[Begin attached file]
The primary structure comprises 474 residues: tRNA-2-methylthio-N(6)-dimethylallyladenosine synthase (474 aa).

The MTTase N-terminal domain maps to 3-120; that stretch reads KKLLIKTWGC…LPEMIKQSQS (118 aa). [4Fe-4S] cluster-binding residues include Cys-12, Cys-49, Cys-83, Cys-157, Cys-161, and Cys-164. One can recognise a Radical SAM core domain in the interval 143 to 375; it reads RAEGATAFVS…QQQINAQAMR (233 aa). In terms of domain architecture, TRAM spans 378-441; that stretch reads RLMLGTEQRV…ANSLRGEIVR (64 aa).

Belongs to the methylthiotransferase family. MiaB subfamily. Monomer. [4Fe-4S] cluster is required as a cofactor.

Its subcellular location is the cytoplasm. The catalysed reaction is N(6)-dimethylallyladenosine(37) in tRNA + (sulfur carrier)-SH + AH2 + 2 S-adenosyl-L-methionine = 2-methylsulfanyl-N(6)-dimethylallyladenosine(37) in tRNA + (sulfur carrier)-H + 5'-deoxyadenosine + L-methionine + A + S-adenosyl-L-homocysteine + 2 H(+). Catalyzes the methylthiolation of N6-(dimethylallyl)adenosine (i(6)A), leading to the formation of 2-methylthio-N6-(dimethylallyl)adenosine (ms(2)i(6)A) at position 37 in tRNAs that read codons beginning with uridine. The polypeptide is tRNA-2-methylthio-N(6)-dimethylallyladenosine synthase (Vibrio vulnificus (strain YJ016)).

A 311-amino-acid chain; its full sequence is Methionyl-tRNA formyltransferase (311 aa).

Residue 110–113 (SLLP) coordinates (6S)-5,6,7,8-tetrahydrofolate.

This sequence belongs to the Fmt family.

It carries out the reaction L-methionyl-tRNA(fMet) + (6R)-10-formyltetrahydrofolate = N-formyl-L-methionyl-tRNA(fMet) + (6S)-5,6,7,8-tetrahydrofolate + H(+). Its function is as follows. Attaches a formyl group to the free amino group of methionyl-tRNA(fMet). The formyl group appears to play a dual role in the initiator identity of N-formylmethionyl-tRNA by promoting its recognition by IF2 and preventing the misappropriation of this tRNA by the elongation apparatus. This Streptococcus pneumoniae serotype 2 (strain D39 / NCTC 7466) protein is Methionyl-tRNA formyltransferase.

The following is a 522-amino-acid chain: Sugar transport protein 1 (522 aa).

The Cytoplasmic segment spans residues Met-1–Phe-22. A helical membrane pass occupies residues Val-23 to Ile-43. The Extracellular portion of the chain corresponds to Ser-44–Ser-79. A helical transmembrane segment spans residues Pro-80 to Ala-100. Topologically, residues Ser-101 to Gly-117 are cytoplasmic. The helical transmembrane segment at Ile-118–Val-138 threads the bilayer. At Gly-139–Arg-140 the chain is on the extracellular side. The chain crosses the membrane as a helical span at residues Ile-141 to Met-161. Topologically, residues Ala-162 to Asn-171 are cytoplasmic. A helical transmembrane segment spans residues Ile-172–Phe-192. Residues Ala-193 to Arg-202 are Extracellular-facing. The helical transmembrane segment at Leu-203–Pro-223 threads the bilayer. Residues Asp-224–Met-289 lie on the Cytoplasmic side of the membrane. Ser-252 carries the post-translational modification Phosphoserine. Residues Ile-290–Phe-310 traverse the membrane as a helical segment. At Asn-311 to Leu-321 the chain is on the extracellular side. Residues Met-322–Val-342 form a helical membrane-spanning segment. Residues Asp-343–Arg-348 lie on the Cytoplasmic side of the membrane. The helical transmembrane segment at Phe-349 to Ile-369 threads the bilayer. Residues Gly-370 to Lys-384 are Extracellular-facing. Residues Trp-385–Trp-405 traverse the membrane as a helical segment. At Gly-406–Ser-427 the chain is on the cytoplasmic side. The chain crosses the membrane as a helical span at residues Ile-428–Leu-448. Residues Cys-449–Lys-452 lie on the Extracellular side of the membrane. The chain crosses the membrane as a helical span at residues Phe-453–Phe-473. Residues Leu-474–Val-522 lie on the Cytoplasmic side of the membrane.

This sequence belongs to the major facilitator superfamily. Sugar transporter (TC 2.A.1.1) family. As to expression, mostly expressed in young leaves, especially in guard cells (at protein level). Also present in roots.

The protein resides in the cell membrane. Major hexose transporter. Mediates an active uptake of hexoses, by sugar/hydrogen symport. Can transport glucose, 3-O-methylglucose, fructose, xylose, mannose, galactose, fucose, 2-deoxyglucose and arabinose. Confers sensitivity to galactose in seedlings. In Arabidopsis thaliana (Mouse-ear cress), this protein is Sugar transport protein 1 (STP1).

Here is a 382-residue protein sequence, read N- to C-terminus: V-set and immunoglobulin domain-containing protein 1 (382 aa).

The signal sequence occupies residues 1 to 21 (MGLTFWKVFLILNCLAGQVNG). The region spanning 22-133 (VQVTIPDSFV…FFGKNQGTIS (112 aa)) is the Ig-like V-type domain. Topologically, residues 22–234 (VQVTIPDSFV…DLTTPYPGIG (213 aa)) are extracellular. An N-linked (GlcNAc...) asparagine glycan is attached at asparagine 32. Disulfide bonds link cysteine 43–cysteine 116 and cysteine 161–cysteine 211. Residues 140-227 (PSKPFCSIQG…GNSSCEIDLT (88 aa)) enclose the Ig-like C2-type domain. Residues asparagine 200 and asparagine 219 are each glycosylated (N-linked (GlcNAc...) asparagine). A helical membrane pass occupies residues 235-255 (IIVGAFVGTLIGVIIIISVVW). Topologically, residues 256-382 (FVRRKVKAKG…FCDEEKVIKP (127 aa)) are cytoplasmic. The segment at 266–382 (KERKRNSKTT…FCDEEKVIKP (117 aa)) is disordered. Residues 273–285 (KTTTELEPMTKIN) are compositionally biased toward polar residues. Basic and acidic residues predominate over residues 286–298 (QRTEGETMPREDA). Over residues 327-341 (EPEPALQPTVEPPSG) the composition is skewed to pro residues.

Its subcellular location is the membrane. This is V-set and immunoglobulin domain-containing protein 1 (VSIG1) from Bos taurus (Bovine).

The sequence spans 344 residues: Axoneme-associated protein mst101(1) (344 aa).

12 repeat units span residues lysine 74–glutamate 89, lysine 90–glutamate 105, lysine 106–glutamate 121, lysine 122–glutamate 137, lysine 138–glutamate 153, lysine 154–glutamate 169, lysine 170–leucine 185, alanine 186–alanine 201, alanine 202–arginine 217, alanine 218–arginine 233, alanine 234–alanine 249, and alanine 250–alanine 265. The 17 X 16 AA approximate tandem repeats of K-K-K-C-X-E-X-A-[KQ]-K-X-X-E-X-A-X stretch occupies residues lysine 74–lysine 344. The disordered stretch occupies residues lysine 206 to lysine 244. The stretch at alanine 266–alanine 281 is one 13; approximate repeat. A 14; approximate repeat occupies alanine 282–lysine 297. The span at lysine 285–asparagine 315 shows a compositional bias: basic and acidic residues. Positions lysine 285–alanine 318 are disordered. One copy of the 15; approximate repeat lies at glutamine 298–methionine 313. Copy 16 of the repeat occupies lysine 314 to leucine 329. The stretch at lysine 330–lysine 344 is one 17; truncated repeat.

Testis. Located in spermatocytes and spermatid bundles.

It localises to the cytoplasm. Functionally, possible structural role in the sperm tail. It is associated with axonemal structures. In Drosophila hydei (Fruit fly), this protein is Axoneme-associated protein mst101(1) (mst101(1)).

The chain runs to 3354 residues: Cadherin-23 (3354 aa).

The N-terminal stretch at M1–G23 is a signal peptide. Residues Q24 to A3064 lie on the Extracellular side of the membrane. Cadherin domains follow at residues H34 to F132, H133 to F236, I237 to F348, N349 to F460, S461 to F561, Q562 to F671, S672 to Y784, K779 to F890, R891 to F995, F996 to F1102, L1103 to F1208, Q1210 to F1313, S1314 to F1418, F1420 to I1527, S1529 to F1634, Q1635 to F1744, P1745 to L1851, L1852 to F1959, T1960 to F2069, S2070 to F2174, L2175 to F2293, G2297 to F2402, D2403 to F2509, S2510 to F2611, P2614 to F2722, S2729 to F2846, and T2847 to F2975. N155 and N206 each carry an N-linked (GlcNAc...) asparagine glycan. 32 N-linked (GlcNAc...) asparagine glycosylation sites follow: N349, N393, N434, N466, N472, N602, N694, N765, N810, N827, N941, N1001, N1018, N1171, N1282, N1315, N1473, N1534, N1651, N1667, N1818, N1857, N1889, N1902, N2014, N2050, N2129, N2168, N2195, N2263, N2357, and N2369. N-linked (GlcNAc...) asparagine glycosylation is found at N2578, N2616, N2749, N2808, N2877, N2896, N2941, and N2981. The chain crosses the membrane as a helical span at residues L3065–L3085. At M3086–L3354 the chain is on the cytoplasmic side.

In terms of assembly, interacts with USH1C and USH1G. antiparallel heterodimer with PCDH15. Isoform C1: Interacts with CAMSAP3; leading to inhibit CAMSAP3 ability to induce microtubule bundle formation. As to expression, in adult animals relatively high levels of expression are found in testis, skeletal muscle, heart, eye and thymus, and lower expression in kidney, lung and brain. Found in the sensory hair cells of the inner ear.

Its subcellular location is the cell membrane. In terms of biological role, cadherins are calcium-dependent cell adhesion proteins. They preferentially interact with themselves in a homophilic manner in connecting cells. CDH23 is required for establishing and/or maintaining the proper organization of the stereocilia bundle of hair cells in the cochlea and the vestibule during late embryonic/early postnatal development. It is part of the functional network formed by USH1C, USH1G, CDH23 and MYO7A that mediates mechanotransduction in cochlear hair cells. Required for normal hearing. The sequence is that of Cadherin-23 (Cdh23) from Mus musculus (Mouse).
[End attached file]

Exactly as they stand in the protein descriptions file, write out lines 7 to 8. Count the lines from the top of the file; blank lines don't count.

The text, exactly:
This sequence belongs to the Fmt family.

It carries out the reaction L-methionyl-tRNA(fMet) + (6R)-10-formyltetrahydrofolate = N-formyl-L-methionyl-tRNA(fMet) + (6S)-5,6,7,8-tetrahydrofolate + H(+). Its function is as follows. Attaches a formyl group to the free amino group of methionyl-tRNA(fMet). The formyl group appears to play a dual role in the initiator identity of N-formylmethionyl-tRNA by promoting its recognition by IF2 and preventing the misappropriation of this tRNA by the elongation apparatus. This Streptococcus pneumoniae serotype 2 (strain D39 / NCTC 7466) protein is Methionyl-tRNA formyltransferase.